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Ex-Florida Police Chief Finally Puts Guilty Person In Prison: Himself

Post-Racial America

Raimundo Atesiano is going to prison for a while but not nearly long enough. Atesiano was sentenced last week to three years for conspiracy to frame black men for crimes they didn't commit. It wasn't personal. It was strictly a corrupt business. The former police chief of Biscayne Park, a small town in Florida, encouraged three of his officers to crap on the lives of innocent people as a quick fix for reported burglaries.

This is somewhat justice delayed: Atesiano resigned in 2014 after the officers involved -- Guillermo Ravelo, Charlie Dayoub and Raul Fernandez -- directly implicated him. They were all sentenced to prison last month for arresting a 16-year-old in 2013 under Atesiano's direction and pinning on him four unsolved burglaries. This is a serious felony.


"When I took the job, I was not prepared," Atesiano told a federal judge on Tuesday. "I made some very, very bad decisions."

This is the sort of understatement you expect to hear as the ironic voiceover to a movie trailer about a crooked cop. Atesiano didn't incompetently arrest the wrong person. He did so deliberately. He's also being unfair to himself when he says he wasn't prepared for his job. Before he was chief, Atesiano reportedly issued 2,200 traffic tickets by himself in one year. Biscayne Park, which the city of Miami cut loose during the Depression, has a population of just more than 3,000 people. That's a lot of traffic tickets for a place with probably three stop lights.

Atesiano actually went on TV and bragged about his department's "100 percent" crime-solving rate. That's how you knew he was crooked. Not even Sherlock Holmes had that good a performance record. "This is the first time I've ever known that to happen in any department," he claimed. The guy is literally confessing while the audience applauds.

His lawyer argued that Atesiano's victims weren't just randomly selected but were known to police as having criminal pasts. This is a pretty crappy defense for a pretty crappy person. Random selection at least turns the whole conspiracy into a sort of twisted reality show: "Who Wants to Lose Their Civil Rights?" There's a reason Atesiano didn't try to frame Miami Heat owner Micky Arison. He made a point of preying on those who were the least likely to have resources to effectively fight back.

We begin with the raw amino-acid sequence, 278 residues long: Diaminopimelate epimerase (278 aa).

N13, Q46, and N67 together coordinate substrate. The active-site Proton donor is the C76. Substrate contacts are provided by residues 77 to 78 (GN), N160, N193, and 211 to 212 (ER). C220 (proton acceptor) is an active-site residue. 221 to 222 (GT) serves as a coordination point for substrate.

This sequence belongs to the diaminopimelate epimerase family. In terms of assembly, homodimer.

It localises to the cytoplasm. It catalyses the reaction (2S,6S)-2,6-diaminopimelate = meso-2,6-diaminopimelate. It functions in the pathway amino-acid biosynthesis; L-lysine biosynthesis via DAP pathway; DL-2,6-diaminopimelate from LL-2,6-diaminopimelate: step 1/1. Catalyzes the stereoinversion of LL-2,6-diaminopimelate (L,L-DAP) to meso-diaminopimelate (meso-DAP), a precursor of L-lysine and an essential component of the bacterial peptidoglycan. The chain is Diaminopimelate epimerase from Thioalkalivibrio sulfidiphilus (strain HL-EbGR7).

No one plans to go to prison but if you wind up facing hard time, you don't want it to be because you framed innocent people. Everyone in prison already thinks they got a raw deal, and they're not even that crazy about the cops who put away folks who are actually guilty. This isn't like a travel agent spending their vacation at an all inclusive resort they've sent a lot of clients to over the years. That's good enough for complementary mai tais.

Atesiano was looking at a maximum of 10 years, so I tend to think his three-year sentence is too kind. There's something perverse about ruining someone's life just to advance your career. His actions also made Biscayne Park less safe because it doesn't appear he actually ever apprehended the true culprits.

The judge is permitting Atesiano to remain free for two weeks before surrendering so he can look after his mother, who's dying of leukemia. It's probably awful to die knowing your son is a criminal who is about to spend the next three years in prison. I certainly feel more concern for her than Atesiano ever felt for his railroaded victims.